In ruling on a Rule 12(b)(6) motion, a court may generally consider only allegations contained in the pleadings, exhibits attached to or incorporated by reference into the complaint, and matters properly subject to judicial notice. See Tellabs, Inc. v. Makor Issues & Rights, Ltd., 551 U.S. 308, 322 (2007); Horsley v. Feldt, 304 F.3d 1125, 1134 (11th Cir. 2002). In considering a motion to dismiss, this court accepts all of the allegations in the complaint as true and construes them in the light most favorable to the plaintiff. See Duke v. Cleland, 5 F.3d 1399, 1402 (11th Cir. 1993). Moreover, the court “presume[s] that general allegations embrace those specific facts that are necessary to support the claim.” Nat'l Org. for Women v. Scheidler, 510 U.S. 249, 256 (1994) (quoting Lujan v. Defenders of Wildlife, 504 U.S. 555, 561 (1992)). The court need not, however, presume the truth of legal conclusions cast in the form of factual allegations. See Tellabs, 551 U.S. at 323.

         II. FACTUAL BACKGROUND

         A. The Parties

         Plaintiff Johnson is an African American woman and a resident of Montgomery County, Alabama. Defendant MCCPCA is a public corporation of the State of Alabama and has at all material times been Plaintiff Johnson's employer. Defendant Brown has at all material times served as the MCCPCA's Executive Director and Appointing Authority, and as Plaintiff Johnson's immediate supervisor in that capacity.

         B. Material Allegations of Plaintiff's Amended Complaint[1]

         Plaintiff has been employed by the MCCPCA in an unspecified capacity since May 6, 2003. See Doc. 35, ¶¶ 7, 31. At all material times, Defendant Brown was Plaintiff's immediate supervisor. See id., ¶¶ 9, 33. During the course of Plaintiff's employment by the MCCPCA, Defendant Brown subjected Plaintiff to racially discriminatory conduct, including, among other unspecified acts, placing a banana and a toy monkey in her office in 2011 and refusing to allow her to be certified with or to use her duty weapon in June 2016. See id., ¶¶ 10, 34. In response and opposition to such conduct, Plaintiff filed charges of race discrimination with the Equal Employment Opportunity Commission (“EEOC”) in 2011 and again in June 2017. See id., ¶¶ 11, 35. Defendant Brown was aware of both EEOC filings. See id., ¶¶ 12, 36. The EEOC issued a Notice of Right to Sue in connection with Plaintiff's June 2017 filing on August 6, 2017. See id., ¶¶ 13, 37.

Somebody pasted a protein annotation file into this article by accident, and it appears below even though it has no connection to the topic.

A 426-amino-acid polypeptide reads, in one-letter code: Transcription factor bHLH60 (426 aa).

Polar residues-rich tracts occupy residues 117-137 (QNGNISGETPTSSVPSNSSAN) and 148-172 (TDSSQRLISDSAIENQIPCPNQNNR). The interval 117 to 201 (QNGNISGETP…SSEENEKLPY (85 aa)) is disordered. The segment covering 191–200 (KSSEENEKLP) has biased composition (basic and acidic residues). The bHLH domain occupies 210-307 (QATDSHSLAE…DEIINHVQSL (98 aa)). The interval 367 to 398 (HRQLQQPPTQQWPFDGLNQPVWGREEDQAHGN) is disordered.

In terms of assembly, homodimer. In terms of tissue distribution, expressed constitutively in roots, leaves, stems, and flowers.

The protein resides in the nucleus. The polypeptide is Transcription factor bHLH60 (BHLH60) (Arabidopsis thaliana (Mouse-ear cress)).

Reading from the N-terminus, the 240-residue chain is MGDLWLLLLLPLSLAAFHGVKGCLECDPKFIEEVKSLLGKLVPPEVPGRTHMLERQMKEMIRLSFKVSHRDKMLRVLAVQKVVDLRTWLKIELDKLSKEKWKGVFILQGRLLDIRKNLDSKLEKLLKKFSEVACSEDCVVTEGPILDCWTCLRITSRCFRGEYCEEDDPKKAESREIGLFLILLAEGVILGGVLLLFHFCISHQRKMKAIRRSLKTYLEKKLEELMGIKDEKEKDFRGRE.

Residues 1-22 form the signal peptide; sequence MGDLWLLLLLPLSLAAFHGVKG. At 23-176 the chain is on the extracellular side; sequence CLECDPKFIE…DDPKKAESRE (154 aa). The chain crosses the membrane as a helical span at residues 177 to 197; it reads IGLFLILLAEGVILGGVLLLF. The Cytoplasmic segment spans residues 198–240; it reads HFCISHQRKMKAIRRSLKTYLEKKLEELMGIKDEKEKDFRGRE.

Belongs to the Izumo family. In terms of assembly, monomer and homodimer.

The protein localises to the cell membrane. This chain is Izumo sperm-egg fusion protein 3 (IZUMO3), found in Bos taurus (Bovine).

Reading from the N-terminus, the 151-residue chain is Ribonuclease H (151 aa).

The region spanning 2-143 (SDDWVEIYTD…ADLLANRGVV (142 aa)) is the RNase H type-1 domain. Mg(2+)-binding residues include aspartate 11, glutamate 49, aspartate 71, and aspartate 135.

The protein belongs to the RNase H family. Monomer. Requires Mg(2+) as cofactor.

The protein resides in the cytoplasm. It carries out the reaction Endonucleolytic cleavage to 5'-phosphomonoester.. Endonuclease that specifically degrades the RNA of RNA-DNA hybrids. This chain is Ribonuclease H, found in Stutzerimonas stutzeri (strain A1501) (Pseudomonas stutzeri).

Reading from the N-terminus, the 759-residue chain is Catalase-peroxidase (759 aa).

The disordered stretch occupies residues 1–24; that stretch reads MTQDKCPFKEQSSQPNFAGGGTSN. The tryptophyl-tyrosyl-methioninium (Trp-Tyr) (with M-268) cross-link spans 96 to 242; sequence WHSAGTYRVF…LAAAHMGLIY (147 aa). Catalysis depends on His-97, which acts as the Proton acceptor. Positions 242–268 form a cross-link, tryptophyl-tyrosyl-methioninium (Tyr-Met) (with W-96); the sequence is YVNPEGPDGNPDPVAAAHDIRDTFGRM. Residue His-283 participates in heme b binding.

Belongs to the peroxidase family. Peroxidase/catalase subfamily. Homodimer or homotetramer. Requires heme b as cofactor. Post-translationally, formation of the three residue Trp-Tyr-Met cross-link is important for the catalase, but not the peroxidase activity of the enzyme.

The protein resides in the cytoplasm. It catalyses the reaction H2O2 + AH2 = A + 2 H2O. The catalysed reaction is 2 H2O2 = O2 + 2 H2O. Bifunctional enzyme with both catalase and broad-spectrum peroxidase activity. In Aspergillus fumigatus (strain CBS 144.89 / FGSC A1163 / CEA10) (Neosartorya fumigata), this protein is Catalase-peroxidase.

On September 22, 2017, Defendant Brown issued Plaintiff a written reprimand regarding an incident, unidentified in Plaintiff's Amended Complaint, that had occurred more than a year previously. See id., ¶¶ 14, 38. Plaintiff responded by advising Defendant Brown that she believed the reprimand both to be pretextual and to constitute unlawful retaliation in response to her EEOC filings, and that she would continue filing further such charges until the discriminatory and retaliatory conduct ended. See id., ¶¶ 15, 39. On November 7, 2017, Defendant Brown placed Plaintiff on administrative leave and recommended the termination of her employment, specifically citing as grounds for such disciplinary action Plaintiff's conduct in filing EEOC charges and in indicating her intention to file further such charges in the future. See id., ¶¶ 16-17, 40-41.

         Although Plaintiff's Amended Complaint is silent as to this point, it appears that Plaintiff administratively challenged the imposed and recommended discipline of November 2017. On January 4, 2018, an Administrative Law Judge determined that the discipline should be rescinded. See Id. ¶¶ 18, 42. Notwithstanding the foregoing, on January 10, 2018, Defendant Brown suspended Plaintiff's employment without pay for a 28-day period, again expressly citing as grounds for such disciplinary action Plaintiff's conduct in filing EEOC charges and in indicating her intention to file further such charges. See id., ¶¶ 19, 22, 43, 46. Defendant Brown's decision to suspend Plaintiff's employment was not subject to administrative review, see id., ¶¶ 21, 45, and it is Plaintiff's position that, as MCCPCA's Executive Director and Appointing Authority, Defendant Brown was a final policymaker for the MCCPCA, see id., ¶¶ 25, 49.

         As noted, arising out of the foregoing, Plaintiff alleges the liability of the MCCPCA and of Defendant Brown in his individual capacity under Section 1983 for unlawful retaliation in violation of Section 1981, in two separate claims.

         III. ...